What Are the First Signs of Being a Diabetic?

Reviewed on 5/6/2022
Obese man sitting on a couch and eating potato chips
The first diabetes symptoms you may experience can include increased thirst (polydipsia), increased urination (polyuria), and increased hunger (polyphagia). 

Diabetes is a metabolic disorder that occurs when the body produces insufficient or no insulin, or it doesn’t use insulin properly causing blood sugar (glucose) levels to rise (hyperglycemia). A hormone called insulin is produced in the pancreas that helps convert glucose from the food you eat into energy the body uses.

The three main types of diabetes include: 

  • Type 1 diabetes (previously called insulin-dependent or juvenile diabetes) is an autoimmune condition in which little to no insulin is produced by the pancreas
  • Type 2 diabetes is the most common form of diabetes in which the body doesn’t use insulin properly causing blood sugar levels to rise
  • Gestational diabetes occurs because pregnancy increases the body's need for insulin, but the body is unable to produce enough

The first signs of being a diabetic include: 

  • Increased thirst (polydipsia)
  • Increased urination (polyuria)
  • Increased hunger (polyphagia)

Other early signs and symptoms of diabetes include:

  • Fatigue
  • Blurred vision
  • Sores/cuts/bruises that do not heal
  • Frequent infections
  • Darkened skin, often in the armpits and neck
  • Numbness, tingling, or pain in the feet or hands (more common in type 2)
  • Unexplained weight loss (more common in type 1)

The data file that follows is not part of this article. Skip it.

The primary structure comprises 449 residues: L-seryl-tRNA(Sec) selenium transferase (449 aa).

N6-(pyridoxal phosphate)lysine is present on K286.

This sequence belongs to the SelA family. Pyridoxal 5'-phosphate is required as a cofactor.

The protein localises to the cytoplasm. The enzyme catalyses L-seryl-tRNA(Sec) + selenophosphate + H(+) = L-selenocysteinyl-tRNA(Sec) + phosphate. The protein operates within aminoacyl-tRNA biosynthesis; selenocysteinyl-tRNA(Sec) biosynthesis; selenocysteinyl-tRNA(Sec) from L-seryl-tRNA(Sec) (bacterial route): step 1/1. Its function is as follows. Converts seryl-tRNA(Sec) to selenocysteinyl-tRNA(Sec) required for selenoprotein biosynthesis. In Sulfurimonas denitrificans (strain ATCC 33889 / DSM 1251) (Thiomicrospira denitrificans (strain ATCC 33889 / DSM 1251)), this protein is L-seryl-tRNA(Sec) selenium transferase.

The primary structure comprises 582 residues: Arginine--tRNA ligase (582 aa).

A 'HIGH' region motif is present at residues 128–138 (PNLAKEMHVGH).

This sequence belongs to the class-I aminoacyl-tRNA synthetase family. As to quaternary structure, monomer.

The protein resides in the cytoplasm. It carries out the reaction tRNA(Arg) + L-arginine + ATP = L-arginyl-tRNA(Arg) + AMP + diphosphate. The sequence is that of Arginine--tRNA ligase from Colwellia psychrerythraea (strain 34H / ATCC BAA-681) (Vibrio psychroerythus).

What Causes Diabetes?

Type 1 diabetes is believed to be caused by an autoimmune reaction in which the body attacks itself and destroys beta cells in the pancreas that make insulin. Type 1 diabetes is not caused by diet or lifestyle factors.

Type 2 diabetes is caused by several factors, including: 

The cause of gestational diabetes is unknown, and it is difficult to predict which women will develop the condition when they become pregnant

What Is the Treatment for Diabetes?

People who are dianogsed with diabetes typically will have to make some lifestyle modifications and take medications when needed in order to treat diabetes and manage symptoms. 

Lifestyle changes to manage diabetes include:

  • Check blood glucose levels daily
  • Manage A1C (average blood glucose level over the past 3 months)
  • Take prescribed diabetes medications 
  • Follow a diabetes meal plan as recommended by your doctor or nutritionist
  • Maintain healthy cholesterol levels
  • Manage blood pressure 
  • Get regular exercise
  • Don’t smoke
  • Get adequate sleep
  • Manage stress 

Medications most commonly used to treat diabetes include: 

  • Insulin 
  • GLP-1 receptor agonists 
  • Meglitinides 
  • SGLT2 inhibitors 
  • Sulfonylureas 
  • Alpha-glucosidase inhibitors 
  • Amylin analog 
  • Biguanides 
  • Dopamine receptor agonists 
  • Bile acid sequestrants 
  • DPP- 4 Inhibitors 
  • Thiazolidinediones 
  • Combination medicines, which may be made up of more than one medication in the above classes
  • Women with gestational diabetes may need insulin or metformin 

If lifestyle changes and medications do not work to manage diabetes, other treatments may include: 

  • Weight-loss surgery (bariatric surgery) for some patients who are obese
  • Artificial pancreas 

SLIDESHOW

Diabetes: What Raises and Lowers Your Blood Sugar Level? See Slideshow

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Reviewed on 5/6/2022
References
Image Source: iStock Images

https://www.niddk.nih.gov/health-information/diabetes

https://www.fda.gov/media/119148/download

https://www.cdc.gov/diabetes/basics/type1.html

https://www.uptodate.com/contents/gestational-diabetes-beyond-the-basics?search=Gestational%20Diabetes%5C&source=search_result&selectedTitle=2~150&usage_type=default&display_rank=2